The latest 12th-generation of Intel Core processors are finally available to purchase, but how does the latest i5 CPU compare to its predecessor?

We’ve had the chance to get our hands on the latest Alder Lake processor, so we’ve got some first-hand experience testing out how the Intel Core i5-12600K compares to the Intel Core i5-11600K.

Keep reading to find out how these two processors compare and what changes Intel has made this time around.


The Intel Core i5-11600K has been out for a few months now and can be bought from third-party sellers. Overclockers are currently selling the Rocket Lake processor for £218.99.

The price has dipped a little since the latest processors came out, but that’s expected. Nevertheless, it makes it a more affordable option compared to 12th Gen,

The new Intel Core i5-12600K can be bought from Overclockers for £279.99, which fits within Intel’s recommended price range. This makes it one of the cheapest range of the new Alder Lake range.

It’s also important to remember you’ll need to purchase a motherboard with the new Z690 chipset in order to get the latest Intel chips up and running, adding to the cost further.


The latest 12th-generation chips from Intel use a 10nm Enhanced SuperFin process, with the company referring to the new node as the ‘Intel 7’. The 11th-generation processors use a 14nm node, meaning they can’t fit as many transistors on the chip as their newer siblings, therefore limiting the performance ceiling.

The i5-12600K has 10 cores and 16 threads, while the i5-11600K has 6 cores and 12 threads.

The i5-12600K’s 10 cores are made up of 6 P-cores and 4 E-cores, using a new ‘performance hybrid’ architecture. This hybrid architecture allows two different types of cores to be housed on a single chip.

Intel Core i5-12600K Intel Core i5-11600K
Architecture Alder Lake Rocket Lake
Node 10nm 14nm
Cores / Threads 10 / 16 6 / 12
Max frequency 4.9 GHz 4.9 GHz
Processor base power 125 W 125 W

It’s worth noting that the P-core tops out at 4.9GHz and the E-core caps out at 3.6GHz. Meanwhile, the max frequency speed of the i5-11600K comes in at 4.9GHz.

Both processors do have about the same level of power consumption, with a 125W of Processor Base Power. This checks out in our benchmark tests, with both chips seeing extremely similar power consumption.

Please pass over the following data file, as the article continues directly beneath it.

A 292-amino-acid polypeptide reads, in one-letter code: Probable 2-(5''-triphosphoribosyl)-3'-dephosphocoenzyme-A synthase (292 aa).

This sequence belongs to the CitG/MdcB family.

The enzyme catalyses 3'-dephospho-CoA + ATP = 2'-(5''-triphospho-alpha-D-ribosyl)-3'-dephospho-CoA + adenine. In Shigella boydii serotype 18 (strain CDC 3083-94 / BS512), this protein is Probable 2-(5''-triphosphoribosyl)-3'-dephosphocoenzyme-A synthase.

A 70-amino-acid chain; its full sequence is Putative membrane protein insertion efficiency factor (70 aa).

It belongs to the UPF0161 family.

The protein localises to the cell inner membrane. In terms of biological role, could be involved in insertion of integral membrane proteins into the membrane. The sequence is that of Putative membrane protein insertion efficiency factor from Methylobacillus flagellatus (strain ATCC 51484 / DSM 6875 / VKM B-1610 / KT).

One of the major talking points of the new 12th Gen chips are its support for DDR5 and PCIe 5.0, which raise the performance ceiling for RAM and SSDs in your system.

For comparison, the Intel Core i5-11600K is limited to DDR4 and PCIe 4.0 support. For this reason it alone it may be worth considering the i5-12600K instead, as such features will keep your PC futureproofed for the foreseeable future.


Looking at the performance difference between the 11th and 12th-generation chips, we can confirm that Alder Lake is more powerful than its predecessor.

Our testing showed, when paired with an RTX 3060 Ti GPU, that the i5-12600K chip scored 1742 in the Geekbench 5 single-core test, while the i5-11600K scored 1647.

Geekbench 5 single core
Geekbench 5 multi core
PCMark 10
Cinebench R23

In a similar fashion the i5-12600K scored higher in the Geekbench 5 multi-core test, at 12,049, while the i5-11600K capped out at 7602. It’s arguably this area where the new i5 has seen the greatest improvement, now capable of competing with AMD with multi-threaded workloads, which is important for content creation.

We can also see that the Alder Lake processor scored higher in specific games; Dirt Rally showed a significant performance increase at Full HD and Quad HD resolutions, although improvements to 4K were minimal.

Dirt Rally (4K)
Dirt Rally (Quad HD)
Dirt Rally (Full HD)

It’s a similar store with Horizon Zero Dawn, with the bigger performance gains seen at a Full HD resolution, while there was a minimal different for 4K.

Horizon Zero Dawn frame rate (4K)
Horizon Zero Dawn frame rate (Quad HD)
Horizon Zero Dawn frame rate (Full HD)

So, while the improvements are not always that significant, we can safely say that the latest Intel Core i5 outperforms the earlier models. If you want more substantial performance gains, you’re better off upgrading your GPU instead.

You can check out a more in-depth look at the differences in the table just below.

Power Consumption
Base Clock Speed
Boosted Clock Speed
Number of Cores
Number of Threads
Motherboard Chipset

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